Chuck Cover

Santa Fe, NM

Re: How's Tichy doing currently, decal thickness and all?

Roger Huber
 

Obviously they have some QC issues. The first ones from them must have been remnants from Jerry Glow.

I still think people should try them rather than just throw them away. Maybe what one guy thinks is too thick may be acceptable for others. Just like cars where some don't have issues with cast on grabs and ladders while others won't accept them. 

Maybe to have a reefer lettered for ABCX with thicker decals is more important than not having that car?

Opinions (like mine, too) are not gospel.

Roger Huber
Deer Creek Locomotive Works


On Tuesday, November 12, 2019, 10:14:30 AM CST, Brian Carlson via Groups.Io <prrk41361@...> wrote:


Mine were so thick they would conform to the surface. The same issue as was discussed when they first came out. I ended up cobbling several other sources. 

Brian J. Carlson 

On Nov 12, 2019, at 11:05 AM, Roger Huber via Groups.Io <trainpainter@...> wrote:


I'm sorry but I don't quite understand everyone wanting just throw them away. If you've already ordered and paid for them why not at least test them and see if they are good to use? Apparently from what I've read here and other places some sets are fine and others are too thick. If they are decals for a RR or company you thought enough of to buy for a piece of equipment then try them to see if they meet your standards? If they don't cut the mustard then they are easy to remove and THEN throw them away?

I haven't tried them yet but have purchased several different sets. Having been in the hobby for so many years I've worked with most brands and many have some unusual characteristics and all. I doubt if they can be much worse than the crap from Walthers we used for years.

Just my 2¢

Roger Huber
Deer Creek Locomotive Works


On Tuesday, November 12, 2019, 09:35:40 AM CST, Richard Townsend via Groups.Io <richtownsend@...> wrote:


I have a set. I’ll throw them away and save you the 8 bucks.


Re: How's Tichy doing currently, decal thickness and all?

Brian Carlson
 

Mine were so thick they would conform to the surface. The same issue as was discussed when they first came out. I ended up cobbling several other sources.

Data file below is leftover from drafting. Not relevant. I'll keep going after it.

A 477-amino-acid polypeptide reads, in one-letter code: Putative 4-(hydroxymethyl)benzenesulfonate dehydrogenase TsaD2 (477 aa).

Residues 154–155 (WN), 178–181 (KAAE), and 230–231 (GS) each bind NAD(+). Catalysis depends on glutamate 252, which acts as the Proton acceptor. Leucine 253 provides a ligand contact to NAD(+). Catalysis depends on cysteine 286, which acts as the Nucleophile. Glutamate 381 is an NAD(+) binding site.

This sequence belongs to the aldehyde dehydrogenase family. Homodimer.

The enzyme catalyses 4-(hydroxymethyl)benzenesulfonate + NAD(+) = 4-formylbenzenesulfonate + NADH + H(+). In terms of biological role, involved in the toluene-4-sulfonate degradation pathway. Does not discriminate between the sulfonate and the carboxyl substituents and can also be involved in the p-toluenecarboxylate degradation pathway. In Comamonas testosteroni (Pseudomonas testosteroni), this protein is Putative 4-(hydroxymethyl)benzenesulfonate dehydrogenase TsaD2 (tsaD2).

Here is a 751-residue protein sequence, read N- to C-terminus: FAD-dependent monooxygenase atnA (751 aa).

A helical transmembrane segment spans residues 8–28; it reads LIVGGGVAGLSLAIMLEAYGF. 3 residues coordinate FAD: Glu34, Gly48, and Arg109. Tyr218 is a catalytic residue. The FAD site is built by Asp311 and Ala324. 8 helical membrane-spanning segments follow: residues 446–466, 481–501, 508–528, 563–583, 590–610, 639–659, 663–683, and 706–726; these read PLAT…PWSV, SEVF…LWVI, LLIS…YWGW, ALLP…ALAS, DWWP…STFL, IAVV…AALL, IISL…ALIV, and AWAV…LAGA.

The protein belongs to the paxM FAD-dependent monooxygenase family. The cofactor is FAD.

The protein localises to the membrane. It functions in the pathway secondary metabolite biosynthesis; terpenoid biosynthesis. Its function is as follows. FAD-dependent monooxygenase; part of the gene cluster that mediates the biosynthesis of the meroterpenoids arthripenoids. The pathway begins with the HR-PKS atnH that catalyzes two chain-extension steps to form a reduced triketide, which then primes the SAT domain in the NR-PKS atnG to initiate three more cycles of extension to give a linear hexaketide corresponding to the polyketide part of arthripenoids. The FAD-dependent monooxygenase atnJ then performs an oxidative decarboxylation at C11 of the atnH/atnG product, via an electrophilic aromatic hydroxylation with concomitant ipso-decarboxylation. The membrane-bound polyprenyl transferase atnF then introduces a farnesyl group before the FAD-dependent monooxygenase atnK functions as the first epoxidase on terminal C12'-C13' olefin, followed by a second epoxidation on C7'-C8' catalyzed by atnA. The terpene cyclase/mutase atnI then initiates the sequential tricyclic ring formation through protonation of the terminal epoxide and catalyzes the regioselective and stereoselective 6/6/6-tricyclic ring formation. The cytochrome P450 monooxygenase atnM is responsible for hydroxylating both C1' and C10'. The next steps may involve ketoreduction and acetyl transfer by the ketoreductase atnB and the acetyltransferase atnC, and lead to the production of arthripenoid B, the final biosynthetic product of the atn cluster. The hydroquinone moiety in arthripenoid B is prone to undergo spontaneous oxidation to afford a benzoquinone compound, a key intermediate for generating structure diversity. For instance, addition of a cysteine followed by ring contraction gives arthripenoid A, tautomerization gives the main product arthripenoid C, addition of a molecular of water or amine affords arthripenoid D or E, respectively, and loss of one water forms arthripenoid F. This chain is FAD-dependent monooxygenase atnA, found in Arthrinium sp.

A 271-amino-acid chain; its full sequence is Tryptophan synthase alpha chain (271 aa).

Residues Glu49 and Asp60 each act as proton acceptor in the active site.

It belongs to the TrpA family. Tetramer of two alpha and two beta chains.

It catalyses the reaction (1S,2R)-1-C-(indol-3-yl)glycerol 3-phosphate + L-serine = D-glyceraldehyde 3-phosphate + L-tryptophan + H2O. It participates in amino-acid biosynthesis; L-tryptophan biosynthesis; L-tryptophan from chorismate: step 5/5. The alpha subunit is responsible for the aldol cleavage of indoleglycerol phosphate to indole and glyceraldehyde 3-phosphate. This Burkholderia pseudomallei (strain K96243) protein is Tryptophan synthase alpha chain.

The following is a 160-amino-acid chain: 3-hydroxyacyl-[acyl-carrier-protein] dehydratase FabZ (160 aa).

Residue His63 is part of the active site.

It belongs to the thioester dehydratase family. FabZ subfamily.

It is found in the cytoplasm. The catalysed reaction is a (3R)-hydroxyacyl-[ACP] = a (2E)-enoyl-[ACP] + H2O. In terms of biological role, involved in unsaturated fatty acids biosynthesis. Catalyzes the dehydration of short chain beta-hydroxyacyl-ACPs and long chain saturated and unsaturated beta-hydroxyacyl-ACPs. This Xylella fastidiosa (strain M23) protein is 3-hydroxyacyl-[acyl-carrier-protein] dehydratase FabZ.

Brian J. Carlson 

On Nov 12, 2019, at 11:05 AM, Roger Huber via Groups.Io <trainpainter@...> wrote:


I'm sorry but I don't quite understand everyone wanting just throw them away. If you've already ordered and paid for them why not at least test them and see if they are good to use? Apparently from what I've read here and other places some sets are fine and others are too thick. If they are decals for a RR or company you thought enough of to buy for a piece of equipment then try them to see if they meet your standards? If they don't cut the mustard then they are easy to remove and THEN throw them away?

I haven't tried them yet but have purchased several different sets. Having been in the hobby for so many years I've worked with most brands and many have some unusual characteristics and all. I doubt if they can be much worse than the crap from Walthers we used for years.

Just my 2¢

Roger Huber
Deer Creek Locomotive Works


On Tuesday, November 12, 2019, 09:35:40 AM CST, Richard Townsend via Groups.Io <richtownsend@...> wrote:


I have a set. I’ll throw them away and save you the 8 bucks.


Re: How's Tichy doing currently, decal thickness and all?

Roger Huber
 

I'm sorry but I don't quite understand everyone wanting just throw them away. If you've already ordered and paid for them why not at least test them and see if they are good to use? Apparently from what I've read here and other places some sets are fine and others are too thick. If they are decals for a RR or company you thought enough of to buy for a piece of equipment then try them to see if they meet your standards? If they don't cut the mustard then they are easy to remove and THEN throw them away?

I haven't tried them yet but have purchased several different sets. Having been in the hobby for so many years I've worked with most brands and many have some unusual characteristics and all. I doubt if they can be much worse than the crap from Walthers we used for years.

Just my 2¢

Roger Huber
Deer Creek Locomotive Works


On Tuesday, November 12, 2019, 09:35:40 AM CST, Richard Townsend via Groups.Io <richtownsend@...> wrote:


I have a set. I’ll throw them away and save you the 8 bucks.


Re: NP Refrigerators

npin53
 

That is correct for the 30's. 

Aaron

Re: Square brake staffs

Matt Smith
 

Has anyone looked into square wire that bead and jewelry makers use? I see it comes in stainless and various gauges close to .015. Its appears to be available at Michaels and Hobby Lobby. 
--
Matt Smith
Bloomington, IL

Re: How's Tichy doing currently, decal thickness and all?

Richard Townsend
 

I have a set. I’ll throw them away and save you the 8 bucks.

Re: Nalco Weed Sprayer and tank cars

Steve and Barb Hile
 

Doug,
 
These Nalco sprayers seem to just come in under the wire for the Steam Era list, being circa 1959 builds as National Aluminate sought to diversify from its primary focus of steam locomotive water treatment chemicals into a broader spectrum of chemical products and services, including weed spraying.  It was in 1959 that it changed its name to Nalco.